An easy way to measure employee happiness

An easy way to measure employee happiness

By Line Bloch, 7. January 2016

It takes only a few minutes

Weekly ‘happiness measurements’ are actually quite easy to run, easy to manage and the reporting takes very little of both you and your employees time. But why do it?

First of all to ensure that the team discusses how people in the team are doing. It may sounds a bit redundant if you also have 1:1s, and feel you have a good relation to the team members, but this creates the ‘room’ for the team to get to know more about each other: Everybody in the team gets an idea on how things are going. Everybody get to say how they are doing, and everybody is heard.

It strengthens the relations, and ensures that each individual is acknowledged for their input.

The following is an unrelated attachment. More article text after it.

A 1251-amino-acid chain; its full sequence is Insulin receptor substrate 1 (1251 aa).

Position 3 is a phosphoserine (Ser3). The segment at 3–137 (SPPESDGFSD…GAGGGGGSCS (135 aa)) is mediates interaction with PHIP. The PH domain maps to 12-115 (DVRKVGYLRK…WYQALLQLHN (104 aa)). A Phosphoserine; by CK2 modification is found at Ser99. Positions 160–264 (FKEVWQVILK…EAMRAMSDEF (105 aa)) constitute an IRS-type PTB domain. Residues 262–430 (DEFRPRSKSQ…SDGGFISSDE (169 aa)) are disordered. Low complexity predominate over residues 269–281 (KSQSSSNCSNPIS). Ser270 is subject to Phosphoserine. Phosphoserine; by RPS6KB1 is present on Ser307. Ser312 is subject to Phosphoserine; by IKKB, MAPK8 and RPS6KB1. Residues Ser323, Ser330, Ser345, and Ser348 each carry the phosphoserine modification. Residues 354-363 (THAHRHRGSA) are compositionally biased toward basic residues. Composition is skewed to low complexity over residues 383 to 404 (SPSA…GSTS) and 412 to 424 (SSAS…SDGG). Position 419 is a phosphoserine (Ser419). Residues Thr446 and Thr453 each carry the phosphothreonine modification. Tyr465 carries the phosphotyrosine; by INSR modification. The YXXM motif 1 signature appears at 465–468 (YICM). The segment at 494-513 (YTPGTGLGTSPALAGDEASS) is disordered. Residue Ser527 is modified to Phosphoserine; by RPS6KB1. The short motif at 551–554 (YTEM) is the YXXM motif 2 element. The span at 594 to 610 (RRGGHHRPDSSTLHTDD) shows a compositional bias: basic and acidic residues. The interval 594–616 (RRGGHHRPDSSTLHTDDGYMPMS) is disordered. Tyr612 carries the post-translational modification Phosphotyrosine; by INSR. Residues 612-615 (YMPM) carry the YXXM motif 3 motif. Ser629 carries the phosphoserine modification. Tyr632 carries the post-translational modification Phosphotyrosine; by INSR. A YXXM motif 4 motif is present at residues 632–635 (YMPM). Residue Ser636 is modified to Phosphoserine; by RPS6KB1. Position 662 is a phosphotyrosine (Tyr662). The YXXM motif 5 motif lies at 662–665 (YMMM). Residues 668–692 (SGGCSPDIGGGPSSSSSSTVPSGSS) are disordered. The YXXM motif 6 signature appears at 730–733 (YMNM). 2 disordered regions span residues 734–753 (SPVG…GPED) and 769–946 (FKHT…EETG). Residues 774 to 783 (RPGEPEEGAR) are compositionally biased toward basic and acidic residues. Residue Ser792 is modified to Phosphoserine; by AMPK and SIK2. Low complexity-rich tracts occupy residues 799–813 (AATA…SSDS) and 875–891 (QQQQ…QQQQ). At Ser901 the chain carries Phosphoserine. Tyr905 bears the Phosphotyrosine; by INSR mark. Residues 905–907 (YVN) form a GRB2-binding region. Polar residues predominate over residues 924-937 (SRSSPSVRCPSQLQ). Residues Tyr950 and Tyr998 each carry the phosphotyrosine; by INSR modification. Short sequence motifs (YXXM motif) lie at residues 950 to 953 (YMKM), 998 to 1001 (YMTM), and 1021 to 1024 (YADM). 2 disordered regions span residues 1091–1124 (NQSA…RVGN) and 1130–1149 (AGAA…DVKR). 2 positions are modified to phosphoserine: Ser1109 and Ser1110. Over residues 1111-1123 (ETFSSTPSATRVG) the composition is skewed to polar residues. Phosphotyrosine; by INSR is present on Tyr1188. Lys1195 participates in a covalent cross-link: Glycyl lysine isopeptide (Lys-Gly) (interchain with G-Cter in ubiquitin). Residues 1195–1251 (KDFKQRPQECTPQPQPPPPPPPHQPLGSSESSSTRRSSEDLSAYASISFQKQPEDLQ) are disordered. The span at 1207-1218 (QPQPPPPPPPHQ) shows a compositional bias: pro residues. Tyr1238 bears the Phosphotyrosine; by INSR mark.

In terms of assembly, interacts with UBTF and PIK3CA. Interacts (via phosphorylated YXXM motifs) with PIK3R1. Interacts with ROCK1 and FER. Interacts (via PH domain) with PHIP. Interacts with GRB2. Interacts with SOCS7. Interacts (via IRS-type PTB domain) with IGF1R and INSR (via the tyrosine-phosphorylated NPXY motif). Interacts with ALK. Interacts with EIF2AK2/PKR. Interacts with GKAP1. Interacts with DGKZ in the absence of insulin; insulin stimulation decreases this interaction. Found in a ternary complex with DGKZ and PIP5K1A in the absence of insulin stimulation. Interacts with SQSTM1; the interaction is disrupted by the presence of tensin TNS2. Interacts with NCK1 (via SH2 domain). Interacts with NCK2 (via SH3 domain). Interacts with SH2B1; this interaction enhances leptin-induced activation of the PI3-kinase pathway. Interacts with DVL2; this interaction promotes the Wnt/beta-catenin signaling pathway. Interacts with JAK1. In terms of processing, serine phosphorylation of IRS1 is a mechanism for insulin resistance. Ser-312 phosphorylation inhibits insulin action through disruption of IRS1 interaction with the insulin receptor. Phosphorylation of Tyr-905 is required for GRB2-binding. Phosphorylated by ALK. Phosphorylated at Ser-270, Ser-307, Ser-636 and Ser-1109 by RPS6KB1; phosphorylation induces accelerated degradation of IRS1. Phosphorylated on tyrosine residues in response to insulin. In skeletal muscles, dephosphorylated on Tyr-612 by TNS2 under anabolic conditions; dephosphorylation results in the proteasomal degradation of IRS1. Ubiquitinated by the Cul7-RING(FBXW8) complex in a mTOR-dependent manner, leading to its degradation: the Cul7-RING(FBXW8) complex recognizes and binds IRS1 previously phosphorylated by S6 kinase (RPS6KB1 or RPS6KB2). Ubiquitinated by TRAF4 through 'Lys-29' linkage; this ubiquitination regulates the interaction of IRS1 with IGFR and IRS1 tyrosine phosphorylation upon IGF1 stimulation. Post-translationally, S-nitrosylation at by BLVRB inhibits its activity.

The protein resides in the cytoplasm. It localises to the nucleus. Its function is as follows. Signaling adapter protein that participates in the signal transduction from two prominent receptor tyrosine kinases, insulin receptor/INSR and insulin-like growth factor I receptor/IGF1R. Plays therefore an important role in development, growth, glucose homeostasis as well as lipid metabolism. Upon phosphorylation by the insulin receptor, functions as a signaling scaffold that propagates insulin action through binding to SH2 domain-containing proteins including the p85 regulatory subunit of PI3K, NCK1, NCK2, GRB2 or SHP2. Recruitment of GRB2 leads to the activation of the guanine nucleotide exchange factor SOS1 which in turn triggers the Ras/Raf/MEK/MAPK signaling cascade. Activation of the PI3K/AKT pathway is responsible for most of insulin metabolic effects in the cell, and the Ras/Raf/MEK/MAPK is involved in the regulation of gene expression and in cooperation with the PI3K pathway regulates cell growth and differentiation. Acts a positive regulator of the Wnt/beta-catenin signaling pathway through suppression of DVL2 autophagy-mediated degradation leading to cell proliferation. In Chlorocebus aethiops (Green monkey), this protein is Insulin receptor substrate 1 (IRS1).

It basically builds common understanding, strengthens team empathy, how the team work together, and in the end adds to building a strong team that cares about each other and their joint deliverables; resulting in better value for the customer.

employee happiness measurement

What is then the actual output of a happiness measurement?

The way we do it, we get two things:

  1. An instant measure of the temperature in our unit. A here and now: how are people doing? How did that steering committee meeting affect how the project manager liked going to work last week? Are anybody about to drown in work, or bored with their current assignments?
  2. A trend curve, like the above. It give you an option to follow employee ‘happiness’ over time. It should be interpreted with caution, but can be used to discuss and highlight what is going on in the unit during a timespan; i.e. how the team or the entire unit is affected (if at all) by the shift in management, by changing the workplace design or by a change in strategy.